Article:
Kellogg Global Nutrition Criteria
  Breakfast Cereal Savory Snacks Bars and biscuits Plant-Based Meat Alternatives Frozen Breakfast
% Foods meeting KGNC          
% Foods free from industrial trans fat 100 100 100 100 100
% Foods meeting KGNC for sugar 89 95 75 98 98
% Foods meeting KGNC for saturated fat 94 53 69 100 95
% Foods meeting KGNC for sodium 99 80 95 98 96
% Foods containing at least a good source of fiber 80 42 54 86 27
% Foods containing at least a good source of protein 25 N/A 19 80 15
% Foods containing at least a good source of one or more micronutrients 66 33 61 - 80
Breakfast Cereal Micronutrients          
% Foods containing at least a good source of Vitamin D 41 n/a n/a n/a n/a
% Foods containing at least a good source of iron 78 n/a n/a n/a n/a
% of Foods containing at least a good source of folic acid 59 n/a n/a n/a n/a

 

Ensuring access to affordable nutrition

Kellogg Company’s portfolio is more than 85% plant-based and includes cereals, snacks and veggie foods, which are often affordable, accessible options.

Cereal, especially, serves as both an accessible and affordable meal for families on a budget. In the U.S., a serving of Kellogg cereal with milk and fruit costs less than $1 (as of 2021). In Mexico, families can get the nutrition benefits of a serving of cereal and milk for 10 pesos, or about USD $0.50 (as of 2021). A number of our single-serve snack foods come in around the USD $1 price point, which a parent can use to nourish their child any time of day.

We also know it’s imperative to make our foods accessible to all communities. In addition to donating millions of meals to food banks on six continents through our Kellogg’s Better Days Promise, we engage with government stakeholders on a broad array of nutrition assistance programs that feed families in need. For example, we make food that qualifies for the U.S. Supplemental Nutrition Assistance Program (SNAP), which fed over 41 million people in 20218, and the Special Supplemental Nutrition Program for Women, Infants & Children (WIC), which fed over 6 million people in 20219.  Kellogg’s cereals are regularly consumed by 1.2 million WIC households. We also support programs that feed children, like breakfast clubs in 26 countries and the U.S. national school breakfast and lunch programs, plus summer meals and more.

  • Boy feeding his dad cereal
  • Students eating breakfast

Transparently sharing information so people can make the right choices for themselves and their families

Our commitment is to be clear on the nutrition our foods provide and the role they play in healthy and sustainable dietary patterns. We understand that people want clear and concise information about the foods they are eating so they can make the best choice for themselves and their family. We recognize that clear nutrition labeling can enable people to make healthier and more sustainable choices.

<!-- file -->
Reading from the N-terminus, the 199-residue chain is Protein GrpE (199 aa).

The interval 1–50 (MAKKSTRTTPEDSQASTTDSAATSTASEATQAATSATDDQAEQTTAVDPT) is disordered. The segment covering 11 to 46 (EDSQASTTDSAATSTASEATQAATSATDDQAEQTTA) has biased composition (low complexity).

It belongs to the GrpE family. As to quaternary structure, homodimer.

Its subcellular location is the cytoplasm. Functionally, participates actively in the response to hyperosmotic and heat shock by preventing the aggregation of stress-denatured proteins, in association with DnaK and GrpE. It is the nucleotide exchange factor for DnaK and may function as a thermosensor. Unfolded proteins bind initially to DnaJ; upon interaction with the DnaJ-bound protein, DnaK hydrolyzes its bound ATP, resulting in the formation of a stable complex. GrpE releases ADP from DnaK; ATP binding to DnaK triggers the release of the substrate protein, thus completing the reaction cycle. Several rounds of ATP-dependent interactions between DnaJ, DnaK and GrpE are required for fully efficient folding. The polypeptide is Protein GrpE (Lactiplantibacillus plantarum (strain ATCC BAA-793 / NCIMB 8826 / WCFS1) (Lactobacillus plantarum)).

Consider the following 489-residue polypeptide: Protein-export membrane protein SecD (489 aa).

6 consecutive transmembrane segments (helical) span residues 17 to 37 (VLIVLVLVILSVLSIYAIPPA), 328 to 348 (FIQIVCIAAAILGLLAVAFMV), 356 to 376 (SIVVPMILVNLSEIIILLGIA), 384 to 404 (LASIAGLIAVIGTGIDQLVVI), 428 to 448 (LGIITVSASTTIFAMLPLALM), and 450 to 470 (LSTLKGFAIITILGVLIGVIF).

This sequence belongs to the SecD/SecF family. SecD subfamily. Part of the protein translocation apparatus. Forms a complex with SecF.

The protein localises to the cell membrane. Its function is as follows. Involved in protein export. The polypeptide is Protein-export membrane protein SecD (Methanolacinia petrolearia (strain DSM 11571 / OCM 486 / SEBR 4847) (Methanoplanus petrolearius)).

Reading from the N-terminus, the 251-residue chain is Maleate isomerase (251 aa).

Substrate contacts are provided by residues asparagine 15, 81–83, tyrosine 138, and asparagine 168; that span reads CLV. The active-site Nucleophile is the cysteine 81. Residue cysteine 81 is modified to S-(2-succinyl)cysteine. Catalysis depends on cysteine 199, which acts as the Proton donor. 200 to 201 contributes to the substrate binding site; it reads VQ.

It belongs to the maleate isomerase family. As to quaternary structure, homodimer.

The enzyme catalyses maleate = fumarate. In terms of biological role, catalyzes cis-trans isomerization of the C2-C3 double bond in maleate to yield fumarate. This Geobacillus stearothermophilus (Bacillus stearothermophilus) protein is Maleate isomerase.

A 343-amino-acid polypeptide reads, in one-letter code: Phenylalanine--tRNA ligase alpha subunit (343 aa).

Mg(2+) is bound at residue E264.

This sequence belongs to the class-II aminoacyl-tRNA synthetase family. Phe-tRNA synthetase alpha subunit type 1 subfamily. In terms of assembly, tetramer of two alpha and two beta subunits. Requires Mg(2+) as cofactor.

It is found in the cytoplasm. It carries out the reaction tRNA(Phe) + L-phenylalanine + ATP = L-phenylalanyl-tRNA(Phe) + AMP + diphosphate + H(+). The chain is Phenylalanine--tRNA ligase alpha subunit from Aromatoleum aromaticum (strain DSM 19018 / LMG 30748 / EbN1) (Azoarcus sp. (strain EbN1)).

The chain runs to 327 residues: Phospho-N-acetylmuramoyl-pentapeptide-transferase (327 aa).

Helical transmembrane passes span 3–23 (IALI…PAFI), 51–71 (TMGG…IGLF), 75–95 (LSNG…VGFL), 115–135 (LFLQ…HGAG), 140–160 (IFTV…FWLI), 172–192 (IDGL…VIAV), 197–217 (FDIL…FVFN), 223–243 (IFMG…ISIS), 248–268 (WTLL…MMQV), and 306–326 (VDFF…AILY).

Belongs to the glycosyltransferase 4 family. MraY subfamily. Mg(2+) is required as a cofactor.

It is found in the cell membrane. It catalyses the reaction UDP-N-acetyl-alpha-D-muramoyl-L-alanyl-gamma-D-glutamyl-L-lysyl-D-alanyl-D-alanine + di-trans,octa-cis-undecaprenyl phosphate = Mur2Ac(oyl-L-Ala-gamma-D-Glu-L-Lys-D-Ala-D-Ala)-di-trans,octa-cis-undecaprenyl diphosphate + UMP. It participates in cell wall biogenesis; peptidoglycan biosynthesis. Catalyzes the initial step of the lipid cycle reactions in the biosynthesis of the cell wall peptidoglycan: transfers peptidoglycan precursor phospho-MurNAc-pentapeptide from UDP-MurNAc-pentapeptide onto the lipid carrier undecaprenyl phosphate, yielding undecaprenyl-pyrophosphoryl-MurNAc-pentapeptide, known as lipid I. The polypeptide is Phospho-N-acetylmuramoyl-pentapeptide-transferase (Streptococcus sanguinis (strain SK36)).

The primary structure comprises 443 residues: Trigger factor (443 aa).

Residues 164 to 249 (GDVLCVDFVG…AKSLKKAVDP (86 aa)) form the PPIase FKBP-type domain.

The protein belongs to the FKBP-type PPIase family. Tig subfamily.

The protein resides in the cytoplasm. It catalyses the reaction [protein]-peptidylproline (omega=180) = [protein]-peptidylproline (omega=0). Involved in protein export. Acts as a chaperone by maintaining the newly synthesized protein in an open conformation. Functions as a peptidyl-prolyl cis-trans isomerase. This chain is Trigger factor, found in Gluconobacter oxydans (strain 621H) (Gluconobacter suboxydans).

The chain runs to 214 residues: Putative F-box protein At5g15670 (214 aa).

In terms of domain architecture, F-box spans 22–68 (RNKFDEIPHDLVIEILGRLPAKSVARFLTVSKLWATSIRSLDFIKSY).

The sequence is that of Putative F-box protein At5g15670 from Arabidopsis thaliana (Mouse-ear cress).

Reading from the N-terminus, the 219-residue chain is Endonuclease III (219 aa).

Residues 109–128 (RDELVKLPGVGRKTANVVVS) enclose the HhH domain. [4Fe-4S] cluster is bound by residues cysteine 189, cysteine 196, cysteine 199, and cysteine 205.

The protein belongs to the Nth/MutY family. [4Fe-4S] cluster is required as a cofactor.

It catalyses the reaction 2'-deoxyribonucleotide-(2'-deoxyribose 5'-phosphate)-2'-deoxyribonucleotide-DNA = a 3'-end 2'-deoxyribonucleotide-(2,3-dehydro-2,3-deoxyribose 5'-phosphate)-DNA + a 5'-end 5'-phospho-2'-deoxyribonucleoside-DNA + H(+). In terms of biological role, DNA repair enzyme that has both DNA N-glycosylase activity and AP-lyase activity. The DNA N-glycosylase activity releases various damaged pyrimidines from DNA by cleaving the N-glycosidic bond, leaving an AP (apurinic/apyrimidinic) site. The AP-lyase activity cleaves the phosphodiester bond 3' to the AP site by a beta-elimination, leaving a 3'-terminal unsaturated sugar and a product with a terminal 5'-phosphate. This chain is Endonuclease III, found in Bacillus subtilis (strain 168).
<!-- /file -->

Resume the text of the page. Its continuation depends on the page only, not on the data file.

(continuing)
Kellogg was one of the first companies to place nutrition information on our foods in the early 1900s. We further pioneered Guideline Daily Amounts in the early 2000s to ensure that people would have information on calories, sugar, sodium and other nutrients in our foods in an accessible form. We believe that providing people with clear information and guidance can help them make more informed choices. We design our food labels to provide all information in accordance with local laws and regulations and comply with the Codex Alimentarius principles of labeling.

This transparent approach and our belief that more information about our foods is good for people’s overall wellbeing continues today. For example:

  • 100% of our foods carry nutrition labelling.
  • Kellogg has shown its commitment to meaningful Front of Pack labels through our use of the Facts Up Front program in the U.S., Traffic Lights labels in the U.K., Health Star Rating in Australia and NutriScore in France. Kellogg is committed to Front of Pack labeling and currently, over 90% of our foods carry front of pack nutrition labeling.
  • Ensuring that we increase the accurate portrayal of women and girls in advertising and media is an important part of our diversity and inclusion and U.N. SDG #5 – Gender Equality priorities. In the U.S., we are a member of the Association of National Advertisers (ANA) Alliance for Family Entertainment #SeeHer movement. As participants, our advertising and other marketing work is evaluated against a Gender Equity Measure (GEM) that determines how prominently we feature women.
  • Kellogg's Nutri-Grain Apple and Carrot
  • Be Natural Nutty Peanut Butter bars
  • Kellogg's Berry and Nut Bar

Portion sizes

By offering a variety of foods in portion-controlled sizes, our quality and great-tasting foods are more affordable and accessible, while also helping consumers manage their calorie intakes. In the U.S., Kellogg has more than 120 single-serve options.

  • Cheez-It Original
  • Pringles Original

 

[1] Food and Agriculture Organization (FAO) 2013
[2] https://www.accessdata.fda.gov/scripts/interactivenutritionfactslabel/assets/InteractiveNFL_DietaryFiber_October2021.pdf
[3] https://www.dietaryguidelines.gov/sites/default/files/2021-03/Dietary_Guidelines_for_Americans-2020-2025.pdf

[4] Shmier, JK - Cost savings of reduced constipation rates attributed to increased dietary fiber intakes: a decision-analytic model. BCM Public Health, 2014.
[5] https://www.un.org/en/chronicle/article/feeding-world-sustainably
[6] https://www.wri.org/insights/how-sustainably-feed-10-billion-people-2050-21-charts
[7] https://www.dietaryguidelines.gov/sites/default/files/2021-03/Dietary_Guidelines_for_Americans-2020-2025.pdf#page=56
[8] https://www.fns.usda.gov/pd/supplemental-nutrition-assistance-program-snap
[9] https://www.fns.usda.gov/pd/wic-program